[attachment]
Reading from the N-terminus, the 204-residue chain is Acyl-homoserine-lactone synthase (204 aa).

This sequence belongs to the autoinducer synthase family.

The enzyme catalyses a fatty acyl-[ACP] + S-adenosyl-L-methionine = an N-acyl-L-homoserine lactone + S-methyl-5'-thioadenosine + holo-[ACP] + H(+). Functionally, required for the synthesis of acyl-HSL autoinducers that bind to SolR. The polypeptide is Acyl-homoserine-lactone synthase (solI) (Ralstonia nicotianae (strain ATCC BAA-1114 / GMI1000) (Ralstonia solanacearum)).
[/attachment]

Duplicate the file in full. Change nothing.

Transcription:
Reading from the N-terminus, the 204-residue chain is Acyl-homoserine-lactone synthase (204 aa).

This sequence belongs to the autoinducer synthase family.

The enzyme catalyses a fatty acyl-[ACP] + S-adenosyl-L-methionine = an N-acyl-L-homoserine lactone + S-methyl-5'-thioadenosine + holo-[ACP] + H(+). Functionally, required for the synthesis of acyl-HSL autoinducers that bind to SolR. The polypeptide is Acyl-homoserine-lactone synthase (solI) (Ralstonia nicotianae (strain ATCC BAA-1114 / GMI1000) (Ralstonia solanacearum)).